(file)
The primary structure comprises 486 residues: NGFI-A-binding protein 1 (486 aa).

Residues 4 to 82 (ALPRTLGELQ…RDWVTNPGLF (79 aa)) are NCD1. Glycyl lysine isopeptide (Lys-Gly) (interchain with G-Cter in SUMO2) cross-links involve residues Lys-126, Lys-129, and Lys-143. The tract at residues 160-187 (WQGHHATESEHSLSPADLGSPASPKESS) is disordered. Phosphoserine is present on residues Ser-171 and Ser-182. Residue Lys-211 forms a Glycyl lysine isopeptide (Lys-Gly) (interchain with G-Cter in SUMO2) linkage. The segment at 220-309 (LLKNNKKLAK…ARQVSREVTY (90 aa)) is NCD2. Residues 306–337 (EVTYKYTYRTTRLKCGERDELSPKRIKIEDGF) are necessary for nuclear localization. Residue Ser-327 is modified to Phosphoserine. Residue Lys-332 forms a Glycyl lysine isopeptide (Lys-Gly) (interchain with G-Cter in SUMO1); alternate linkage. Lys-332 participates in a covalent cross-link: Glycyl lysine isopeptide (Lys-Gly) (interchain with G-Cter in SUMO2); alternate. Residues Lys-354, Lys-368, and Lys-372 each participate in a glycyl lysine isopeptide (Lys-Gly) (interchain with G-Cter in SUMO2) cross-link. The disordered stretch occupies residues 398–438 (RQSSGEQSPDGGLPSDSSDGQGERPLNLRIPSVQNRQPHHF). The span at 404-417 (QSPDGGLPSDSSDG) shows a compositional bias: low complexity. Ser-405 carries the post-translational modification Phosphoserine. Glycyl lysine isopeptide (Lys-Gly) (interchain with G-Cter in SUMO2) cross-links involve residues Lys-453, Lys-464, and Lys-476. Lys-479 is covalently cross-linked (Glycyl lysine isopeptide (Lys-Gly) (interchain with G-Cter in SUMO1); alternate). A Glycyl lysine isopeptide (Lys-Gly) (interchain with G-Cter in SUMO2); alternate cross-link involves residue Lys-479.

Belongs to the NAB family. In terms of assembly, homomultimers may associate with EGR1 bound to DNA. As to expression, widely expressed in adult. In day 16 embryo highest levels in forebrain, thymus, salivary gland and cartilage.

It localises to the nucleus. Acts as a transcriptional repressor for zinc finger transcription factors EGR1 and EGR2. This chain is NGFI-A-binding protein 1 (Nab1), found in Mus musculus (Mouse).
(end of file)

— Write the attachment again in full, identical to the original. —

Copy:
The primary structure comprises 486 residues: NGFI-A-binding protein 1 (486 aa).

Residues 4 to 82 (ALPRTLGELQ…RDWVTNPGLF (79 aa)) are NCD1. Glycyl lysine isopeptide (Lys-Gly) (interchain with G-Cter in SUMO2) cross-links involve residues Lys-126, Lys-129, and Lys-143. The tract at residues 160-187 (WQGHHATESEHSLSPADLGSPASPKESS) is disordered. Phosphoserine is present on residues Ser-171 and Ser-182. Residue Lys-211 forms a Glycyl lysine isopeptide (Lys-Gly) (interchain with G-Cter in SUMO2) linkage. The segment at 220-309 (LLKNNKKLAK…ARQVSREVTY (90 aa)) is NCD2. Residues 306–337 (EVTYKYTYRTTRLKCGERDELSPKRIKIEDGF) are necessary for nuclear localization. Residue Ser-327 is modified to Phosphoserine. Residue Lys-332 forms a Glycyl lysine isopeptide (Lys-Gly) (interchain with G-Cter in SUMO1); alternate linkage. Lys-332 participates in a covalent cross-link: Glycyl lysine isopeptide (Lys-Gly) (interchain with G-Cter in SUMO2); alternate. Residues Lys-354, Lys-368, and Lys-372 each participate in a glycyl lysine isopeptide (Lys-Gly) (interchain with G-Cter in SUMO2) cross-link. The disordered stretch occupies residues 398–438 (RQSSGEQSPDGGLPSDSSDGQGERPLNLRIPSVQNRQPHHF). The span at 404-417 (QSPDGGLPSDSSDG) shows a compositional bias: low complexity. Ser-405 carries the post-translational modification Phosphoserine. Glycyl lysine isopeptide (Lys-Gly) (interchain with G-Cter in SUMO2) cross-links involve residues Lys-453, Lys-464, and Lys-476. Lys-479 is covalently cross-linked (Glycyl lysine isopeptide (Lys-Gly) (interchain with G-Cter in SUMO1); alternate). A Glycyl lysine isopeptide (Lys-Gly) (interchain with G-Cter in SUMO2); alternate cross-link involves residue Lys-479.

Belongs to the NAB family. In terms of assembly, homomultimers may associate with EGR1 bound to DNA. As to expression, widely expressed in adult. In day 16 embryo highest levels in forebrain, thymus, salivary gland and cartilage.

It localises to the nucleus. Acts as a transcriptional repressor for zinc finger transcription factors EGR1 and EGR2. This chain is NGFI-A-binding protein 1 (Nab1), found in Mus musculus (Mouse).